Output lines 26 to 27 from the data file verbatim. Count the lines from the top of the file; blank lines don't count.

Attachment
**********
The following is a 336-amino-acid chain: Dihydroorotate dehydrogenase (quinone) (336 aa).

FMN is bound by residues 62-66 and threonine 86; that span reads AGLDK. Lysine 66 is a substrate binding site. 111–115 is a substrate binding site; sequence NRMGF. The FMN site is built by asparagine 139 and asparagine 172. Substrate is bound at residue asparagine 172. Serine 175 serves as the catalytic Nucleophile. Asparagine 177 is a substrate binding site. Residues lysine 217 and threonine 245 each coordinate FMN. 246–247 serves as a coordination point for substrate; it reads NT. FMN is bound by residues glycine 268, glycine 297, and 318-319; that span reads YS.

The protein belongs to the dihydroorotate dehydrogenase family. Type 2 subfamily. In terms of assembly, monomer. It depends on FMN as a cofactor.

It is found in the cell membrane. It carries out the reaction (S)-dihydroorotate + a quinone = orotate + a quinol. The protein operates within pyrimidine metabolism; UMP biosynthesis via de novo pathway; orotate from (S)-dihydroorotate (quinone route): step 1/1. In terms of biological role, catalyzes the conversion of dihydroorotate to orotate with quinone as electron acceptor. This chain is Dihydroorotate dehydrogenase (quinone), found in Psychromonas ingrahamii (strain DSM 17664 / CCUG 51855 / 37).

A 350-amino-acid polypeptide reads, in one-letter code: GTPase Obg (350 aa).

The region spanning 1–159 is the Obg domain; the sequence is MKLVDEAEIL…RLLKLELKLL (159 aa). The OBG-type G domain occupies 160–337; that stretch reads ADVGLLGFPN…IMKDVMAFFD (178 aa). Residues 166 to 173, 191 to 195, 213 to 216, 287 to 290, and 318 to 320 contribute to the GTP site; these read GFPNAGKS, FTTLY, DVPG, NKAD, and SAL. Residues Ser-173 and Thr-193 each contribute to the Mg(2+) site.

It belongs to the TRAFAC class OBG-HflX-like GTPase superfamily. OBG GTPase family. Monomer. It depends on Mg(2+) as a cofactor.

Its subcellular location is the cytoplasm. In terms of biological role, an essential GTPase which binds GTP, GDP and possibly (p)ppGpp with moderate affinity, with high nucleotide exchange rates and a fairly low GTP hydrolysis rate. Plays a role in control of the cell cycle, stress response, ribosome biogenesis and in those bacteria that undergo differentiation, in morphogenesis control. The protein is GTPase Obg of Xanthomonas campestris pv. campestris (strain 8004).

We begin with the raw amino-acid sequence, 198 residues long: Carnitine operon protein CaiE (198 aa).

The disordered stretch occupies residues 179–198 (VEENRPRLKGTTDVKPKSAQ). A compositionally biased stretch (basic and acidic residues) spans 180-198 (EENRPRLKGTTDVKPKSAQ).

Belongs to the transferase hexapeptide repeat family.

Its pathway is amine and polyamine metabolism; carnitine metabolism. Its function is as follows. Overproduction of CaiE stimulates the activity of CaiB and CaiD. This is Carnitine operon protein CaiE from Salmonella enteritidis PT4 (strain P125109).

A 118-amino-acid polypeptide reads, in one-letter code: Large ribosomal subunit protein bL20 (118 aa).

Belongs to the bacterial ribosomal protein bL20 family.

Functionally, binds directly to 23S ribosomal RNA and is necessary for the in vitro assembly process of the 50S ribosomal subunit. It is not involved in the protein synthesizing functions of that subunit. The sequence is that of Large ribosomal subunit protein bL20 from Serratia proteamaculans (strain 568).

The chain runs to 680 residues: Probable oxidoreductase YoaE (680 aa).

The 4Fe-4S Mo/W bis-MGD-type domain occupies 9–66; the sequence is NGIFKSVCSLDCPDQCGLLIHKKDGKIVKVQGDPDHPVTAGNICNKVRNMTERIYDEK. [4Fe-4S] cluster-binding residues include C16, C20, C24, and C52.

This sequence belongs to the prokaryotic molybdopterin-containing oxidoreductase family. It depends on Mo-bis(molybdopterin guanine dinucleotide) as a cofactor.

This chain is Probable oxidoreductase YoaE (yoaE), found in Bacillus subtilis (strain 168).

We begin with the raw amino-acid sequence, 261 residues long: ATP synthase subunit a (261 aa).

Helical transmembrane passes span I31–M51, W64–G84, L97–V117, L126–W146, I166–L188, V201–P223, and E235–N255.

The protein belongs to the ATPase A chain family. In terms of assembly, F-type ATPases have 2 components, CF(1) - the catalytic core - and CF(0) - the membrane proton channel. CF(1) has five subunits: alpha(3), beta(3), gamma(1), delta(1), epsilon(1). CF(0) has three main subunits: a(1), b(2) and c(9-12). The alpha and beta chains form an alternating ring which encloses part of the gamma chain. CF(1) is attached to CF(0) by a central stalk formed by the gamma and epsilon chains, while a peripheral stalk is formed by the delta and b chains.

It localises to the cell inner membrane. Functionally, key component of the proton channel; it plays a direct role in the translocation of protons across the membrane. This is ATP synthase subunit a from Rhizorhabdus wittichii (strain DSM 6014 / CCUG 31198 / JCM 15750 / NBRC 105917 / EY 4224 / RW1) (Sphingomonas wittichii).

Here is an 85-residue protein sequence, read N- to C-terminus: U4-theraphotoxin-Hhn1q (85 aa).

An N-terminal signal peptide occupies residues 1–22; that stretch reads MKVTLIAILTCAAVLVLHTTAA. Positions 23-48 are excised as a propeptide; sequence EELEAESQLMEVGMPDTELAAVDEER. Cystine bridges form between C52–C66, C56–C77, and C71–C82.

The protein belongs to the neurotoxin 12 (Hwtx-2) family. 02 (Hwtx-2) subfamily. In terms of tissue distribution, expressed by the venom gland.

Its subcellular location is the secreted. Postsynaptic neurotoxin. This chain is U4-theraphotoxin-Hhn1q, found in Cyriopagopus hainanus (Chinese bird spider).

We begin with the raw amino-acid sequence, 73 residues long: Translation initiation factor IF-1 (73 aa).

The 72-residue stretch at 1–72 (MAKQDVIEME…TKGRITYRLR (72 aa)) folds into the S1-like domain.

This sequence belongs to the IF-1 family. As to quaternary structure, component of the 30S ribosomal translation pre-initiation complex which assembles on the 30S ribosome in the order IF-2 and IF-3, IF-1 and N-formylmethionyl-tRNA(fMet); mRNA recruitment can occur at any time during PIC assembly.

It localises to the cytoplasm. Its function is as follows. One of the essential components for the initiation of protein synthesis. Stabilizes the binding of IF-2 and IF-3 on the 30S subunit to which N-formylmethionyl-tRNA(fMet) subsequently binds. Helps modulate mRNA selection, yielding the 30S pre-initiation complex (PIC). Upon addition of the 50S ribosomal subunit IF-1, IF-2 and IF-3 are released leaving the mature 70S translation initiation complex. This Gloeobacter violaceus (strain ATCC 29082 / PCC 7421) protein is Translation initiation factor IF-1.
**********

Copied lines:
The protein belongs to the neurotoxin 12 (Hwtx-2) family. 02 (Hwtx-2) subfamily. In terms of tissue distribution, expressed by the venom gland.

Its subcellular location is the secreted. Postsynaptic neurotoxin. This chain is U4-theraphotoxin-Hhn1q, found in Cyriopagopus hainanus (Chinese bird spider).